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Donald Trump breaks all the rules of politics, and wins. Thus goes the anti-conventional wisdom, espoused by those such as Rush Limbaugh: Hillary Clinton doesn’t know what is coming. Trump’s candidacy should be a disaster, and yet, he’s leading in the national polls, wins primaries, and brings new voters into the Republican Party. Does this prove that, after all, Trump is the one who can win in November?
We actually have a test case for this hypothesis. A few months ago, the British Labour Party broke all the rules of politics, defied panicked opposition from the party establishment, and overwhelming elected a radically different “outsider” as its leader. Jeremy Corbyn, MP is a full-out socialist and Donald Trump a faux-conservative, and yet I’m astonished by how closely the two candidacies run parallel, down to the promise of an expanded party leading to victory. Like Trump, Corbyn was considered a non-serious candidate until he shocked the political world, eschewed traditional politics, smashed long-held assumptions, and brought new voters into the Labour Party.
Several months in, how’s that working out?
Each week of Corbyn’s leadership brings new adventures: erratic ill-considered statements like his call to decriminalize prostitution which has MPs in revolt; failure to deal appropriately with unsavory associations (sound familiar?) such as anti-Semitism in a Labour student movement. Hilariously, Corbyn deleted all his past writings from his website last week — failing to realize that would inspire reporters to hunt them down in internet archives to find whatever he was trying to bury (past comments on EU membership, evidently). That’s just the latest string of embarrassments; check back next week for more preview of the kind of wild ride we could expect with a Trump Presidency.
This was predictable and, evidently, did not trouble most Labour Party voters. But somehow, earning 60 percent in a Labour Party leadership election does not translate into popularity with the general electorate (and consider that Trump’s 35 percent of Republican voters is a weaker starting point). Those new voters, while presumably real, turn out to be a drop in the bucket. The harsh truth is that the qualities a majority of Labour party voters either liked or were willing to overlook are offensive to the broader British public. Corbyn’s personal approval numbers are absolutely disastrous (emphasis mine):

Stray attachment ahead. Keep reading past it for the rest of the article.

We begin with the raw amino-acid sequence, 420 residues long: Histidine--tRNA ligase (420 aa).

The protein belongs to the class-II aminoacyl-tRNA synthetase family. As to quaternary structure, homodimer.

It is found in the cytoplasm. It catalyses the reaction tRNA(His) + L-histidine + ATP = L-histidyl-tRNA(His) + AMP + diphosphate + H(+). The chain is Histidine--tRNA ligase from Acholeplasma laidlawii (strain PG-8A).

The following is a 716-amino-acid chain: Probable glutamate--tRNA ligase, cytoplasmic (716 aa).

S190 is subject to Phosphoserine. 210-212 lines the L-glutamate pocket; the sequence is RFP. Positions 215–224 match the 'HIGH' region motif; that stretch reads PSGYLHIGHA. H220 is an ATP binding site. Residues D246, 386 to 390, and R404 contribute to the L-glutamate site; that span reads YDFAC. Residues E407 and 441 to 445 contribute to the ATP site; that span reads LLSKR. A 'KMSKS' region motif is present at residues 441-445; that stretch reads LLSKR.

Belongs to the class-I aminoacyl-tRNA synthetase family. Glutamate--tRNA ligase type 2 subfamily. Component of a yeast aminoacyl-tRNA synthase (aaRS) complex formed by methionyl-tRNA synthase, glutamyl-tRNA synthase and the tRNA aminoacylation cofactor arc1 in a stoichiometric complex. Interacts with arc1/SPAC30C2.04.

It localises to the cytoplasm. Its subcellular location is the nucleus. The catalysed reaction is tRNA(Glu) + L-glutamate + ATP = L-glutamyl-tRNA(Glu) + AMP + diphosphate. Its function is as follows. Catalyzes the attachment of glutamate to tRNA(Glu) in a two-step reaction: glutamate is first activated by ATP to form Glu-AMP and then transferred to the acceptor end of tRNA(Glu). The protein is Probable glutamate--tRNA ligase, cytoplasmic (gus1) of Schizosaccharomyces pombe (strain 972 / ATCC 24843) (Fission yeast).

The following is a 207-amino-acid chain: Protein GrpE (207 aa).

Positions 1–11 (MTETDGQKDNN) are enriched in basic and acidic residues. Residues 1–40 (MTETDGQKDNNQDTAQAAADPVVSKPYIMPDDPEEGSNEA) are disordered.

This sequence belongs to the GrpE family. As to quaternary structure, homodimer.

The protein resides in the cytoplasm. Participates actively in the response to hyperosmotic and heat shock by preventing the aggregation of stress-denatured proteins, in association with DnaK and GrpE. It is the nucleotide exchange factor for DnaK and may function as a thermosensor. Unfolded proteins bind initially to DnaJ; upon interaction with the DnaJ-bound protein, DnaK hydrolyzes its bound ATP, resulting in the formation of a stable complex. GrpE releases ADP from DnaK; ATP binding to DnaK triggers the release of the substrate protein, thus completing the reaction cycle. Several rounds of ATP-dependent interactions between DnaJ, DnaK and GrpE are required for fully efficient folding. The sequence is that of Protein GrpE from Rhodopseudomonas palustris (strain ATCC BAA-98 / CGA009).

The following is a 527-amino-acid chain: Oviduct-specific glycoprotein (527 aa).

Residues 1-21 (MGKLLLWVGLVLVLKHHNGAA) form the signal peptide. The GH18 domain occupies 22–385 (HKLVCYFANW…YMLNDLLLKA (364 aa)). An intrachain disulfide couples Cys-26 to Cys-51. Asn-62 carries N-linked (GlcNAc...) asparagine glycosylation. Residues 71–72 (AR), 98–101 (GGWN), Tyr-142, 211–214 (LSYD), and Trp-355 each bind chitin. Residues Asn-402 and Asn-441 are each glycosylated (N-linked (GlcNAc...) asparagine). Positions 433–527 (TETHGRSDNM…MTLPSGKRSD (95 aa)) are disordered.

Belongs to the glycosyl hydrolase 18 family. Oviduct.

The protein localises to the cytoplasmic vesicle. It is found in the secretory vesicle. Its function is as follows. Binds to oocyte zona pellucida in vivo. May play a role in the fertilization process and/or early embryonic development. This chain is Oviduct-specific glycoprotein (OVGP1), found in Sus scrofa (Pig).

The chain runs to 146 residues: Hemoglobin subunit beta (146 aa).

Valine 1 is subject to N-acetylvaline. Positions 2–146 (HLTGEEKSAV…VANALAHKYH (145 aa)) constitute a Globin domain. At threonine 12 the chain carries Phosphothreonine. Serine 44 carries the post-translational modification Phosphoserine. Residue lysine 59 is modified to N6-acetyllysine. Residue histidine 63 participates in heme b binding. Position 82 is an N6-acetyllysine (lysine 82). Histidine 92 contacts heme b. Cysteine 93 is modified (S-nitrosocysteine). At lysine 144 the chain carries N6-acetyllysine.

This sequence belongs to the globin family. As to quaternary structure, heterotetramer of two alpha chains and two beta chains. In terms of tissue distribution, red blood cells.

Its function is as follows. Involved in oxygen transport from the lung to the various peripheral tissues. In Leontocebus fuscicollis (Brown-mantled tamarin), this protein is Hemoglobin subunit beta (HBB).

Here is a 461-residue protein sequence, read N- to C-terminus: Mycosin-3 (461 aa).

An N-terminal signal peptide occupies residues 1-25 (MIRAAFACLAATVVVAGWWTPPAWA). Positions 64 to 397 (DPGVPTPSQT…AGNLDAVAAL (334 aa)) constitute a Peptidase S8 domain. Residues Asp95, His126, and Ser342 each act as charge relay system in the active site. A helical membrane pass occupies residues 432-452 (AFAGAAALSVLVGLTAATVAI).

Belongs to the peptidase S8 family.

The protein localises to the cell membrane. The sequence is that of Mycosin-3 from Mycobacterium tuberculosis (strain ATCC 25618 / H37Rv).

Allies of Jeremy Corbyn believed that he would appeal to non-voters and Ukip supporters, to the “left behind” demographic wooed by Donald Trump and Bernie Sanders in the US presidential primaries. Even some opponents of the Labour leader expected his anti-establishment rhetoric to produce an initial poll bounce…
While 93 per cent of voters had an opinion on him (an unusually high figure for a new leader of the opposition), only 21 per cent viewed him favourably.
Everything we know — including his current name recognition and his unpopularity with both Republicans and the general electorate –indicates something similar would quickly be true of Donald Trump.
Corbyn’s own team now admits Labour faces a devastating blow-out in local elections this May. This is not because the Conservatives are doing amazingly well at the moment. They are not: An effective opposition could do them real damage, but that’s not what Corbyn’s offering. Andy Burham or Yvette Cooper might have been uninspiring, “establishment,” more-of-the-same candidates, but Labour has simply committed suicide instead. The numbers are unbelievably, horrifying bad. If the polls are remotely accurate — and recent history indicates if anything they actually underestimate the Conservatives — Labour faces a “double-digit defeat” in 2020:
Everything we know – every last scrap of data – says that the Labour Party as we have known it is in very profound trouble indeed.
Certainly, the party is in total meltdown. Donations have literally been cut in half. There are rumors of a parliamentary leadership coup — rather disheartened by the fear that Labour voters would pick Corbyn all over again. This is not at all normal British politics — it’s hard to express how unusual it is to see this level of panicked, open opposition to party leadership. Labour MPs are openly frustrated, harshly critical, sometimes frankly despairing. One MP said bluntly yesterday that her party will “absolutely not” win the 2020 election:
[Corbyn] and the people around him only seem to hear: ‘You’re amazing – can I have a selfie?’ The polls are terrible, aren’t they?
No one wants to be associated with a leader who is unpopular, utterly unpredictable, and quite willing to throw you under the bus; just ask Senator Jeff Sessions. The British parliamentary system leaves Labour MPs desperate with no way out except a likely- futile leadership challenge or (almost unthinkably) defection. American congressmen are less tightly bound, and the Labour reaction to Corbyn leads me to predict that if Donald Trump is the Republican nominee there will be a third-party run, and that many members of Congress will ally themselves with it. That would almost inevitably throw the election — and, with it, the Supreme Court — to Hillary Clinton.
If the Republican Party is to avoid that fate in November, it will be because — in spite of everything, and by the grace of God — the conservative movement is healthier than the British Left, and because the erratic Trump is an even worse fit for Republicans than the socialist Corbyn for Labour. Senators Rubio and Cruz have given Trump in their different ways a far bolder, more effective challenge than Corbyn ever faced. They have kept his ceiling down, and have proven able to inspire at least a portion of the electorate as his opponents never did. Donald Trump may not win the nomination after all.
But let’s not presume that, if he does, he’s headed to the White House in November.